The plot kickoff is a creepy customer who demands a very precise tattoo. It turns out he’s a demon-god or rather one half of a demon-god imprisoned by the local magical council. Somehow part of him got out and the tattoo helps him manifest. If he can get his other half out, he’ll be unstoppable. The council figures that he’ll inevitably come to Katie, and that as the one responsible for releasing him she has an obligation to help put the demon back in the bottle.

I enjoyed this one, certainly more than the last urban fantasy I studied. It’s a pleasant read with some cute touches such a tribe of shifters who become inanimate objects. The biggest weakness is that much like the previous book, the suspense and looming threat stops dead when Katie goes on a date with the male lead — suddenly they have the time for a lovely romantic idyll. It doesn’t help that I didn’t buy Katie’s instant attraction to the guy at all. He seemed like such an obnoxious jerk I assumed her sudden lust indicated he was an incubus or something. I concede that’s partly personal taste — I hate arrogant jerk alpha-male romantic leads — but not entirely.

The second biggest problem is that Katie is too passive a protagonist. She doesn’t act on her own initiative most of the time, she’s pushed into it by someone else — the council, the demon, her boyfriend. And her dragon side plays much less of a role than I expected, which is a little unsatisfying.

So what did I learn? Like most of the other UF I’ve been reading since the feedback, there’s a lot of emphasis on community. Katie’s friends and employees play a large role in the story even if they’re not on the front line; her boyfriend and the members of the mages’ council do too. This seems to be the norm for UF; even loners actually have a large supporting cast. That’s a plus for Impossible — KC’s friends and community are a big part of the story — but maybe not for Southern Discomfort. There’s a community but Maria, my protagonist, isn’t part of it. She does make a friend but the community doesn’t open its heart to her, nor vice versa.

Maria is also pushed around a lot, but I think she pushes back and tries to assert herself more than Katie, even if it’s only by running away. In some ways Joan would make a more typical lead: she’s part of the Pharisee community and she’s determined to fight, but I still prefer Maria. And because I use multiple POVs, neither one will work as a first-person narrator, which seems to be the UF norm.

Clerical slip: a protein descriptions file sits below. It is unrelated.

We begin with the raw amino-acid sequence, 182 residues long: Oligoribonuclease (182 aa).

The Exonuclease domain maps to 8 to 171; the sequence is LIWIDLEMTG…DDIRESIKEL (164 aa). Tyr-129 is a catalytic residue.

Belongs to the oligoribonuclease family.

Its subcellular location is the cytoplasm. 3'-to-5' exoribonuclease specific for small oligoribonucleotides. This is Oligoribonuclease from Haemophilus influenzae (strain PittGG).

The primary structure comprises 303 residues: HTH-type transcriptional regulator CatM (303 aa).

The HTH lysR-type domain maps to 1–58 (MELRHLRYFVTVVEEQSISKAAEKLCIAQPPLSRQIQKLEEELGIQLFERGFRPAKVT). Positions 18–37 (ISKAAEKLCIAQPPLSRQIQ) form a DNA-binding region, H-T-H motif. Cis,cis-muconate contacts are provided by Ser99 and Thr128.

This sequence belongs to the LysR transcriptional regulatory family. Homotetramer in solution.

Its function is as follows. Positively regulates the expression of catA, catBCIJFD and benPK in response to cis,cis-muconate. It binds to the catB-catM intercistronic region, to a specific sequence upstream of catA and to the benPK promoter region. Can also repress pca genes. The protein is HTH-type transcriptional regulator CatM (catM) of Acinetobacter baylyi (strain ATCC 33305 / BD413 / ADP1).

There’s also enough exposition here to make me wonder if I overreacted keeping it trimmed down in Southern Discomfort. There’s a more in Impossible, but hopefully both interesting enough and not done to excess that it won’t turn the readers off. I will say that despite Bennett pulling the old “my character is new to this milieu so that excuses lots of exposition” I didn’t find myself turned off as I often do.

Another thing that struck me is that, even aside from the romantic break, the pace here is relatively leisurely. I don’t mean that as a criticism but one of the comments on Southern Discomfort was that the pace was too laid back — urban fantasy requires more urgency and tension. While there is plenty of urgency and tension, there’s still a lot of that epic fantasy introduce-us-to-the-world leisure; if Harry Dresden is a hardboiled PI, Katie Bishop’s more a cozy protagonist. Which isn’t a criticism, just a difference. I’m sure there’s an insight I can gain for improving Southern Discomfort but I’m not sure what it is yet.

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From a trailer park to Chicago: two books

BLESS YOUR HEART: Fairy Tales of a Trailer Park Queen I by Kimbra Swain is an urban fantasy whose protagonist, Grace, is a fae royal in exile, currently living in an Alabama trailer park. Under the orders of this mythos’ magical council, the Sanhedrin (I have no idea why a magical body composed mostly of fae would pick a distinctively Jewish name) she helps out local law enforcement so she and top cop Dylan Riggs wind up investigating the supernatural murder of two kids, plus dealing with their relationship.

This one didn’t work for me. No sooner do we visit the crime scene, which Grace declares the most horrible thing she’s ever seen than she and Dylan take several chapters to discuss their relationship. I’m fine with this being a fantasy romance but the juxtaposition didn’t work. Nor did one big reveal which I won’t go into. And Grace doesn’t feel particularly fae — if she were a wizard or a djinn it wouldn’t have changed much.

CLARK AND DIVISION by Naomi Hirahira works very well. It’s 1944 and Nisei protagonist Aki Ito and her family have just been released from Manzanar and sent to Chicago (the government doesn’t want Those People back in California). Aki’s adored older sister, Rose, went on ahead to set things up but by the time Aki and her parents arrive, Rose is dead. The police consider it a suicide, possibly linked to her getting an abortion.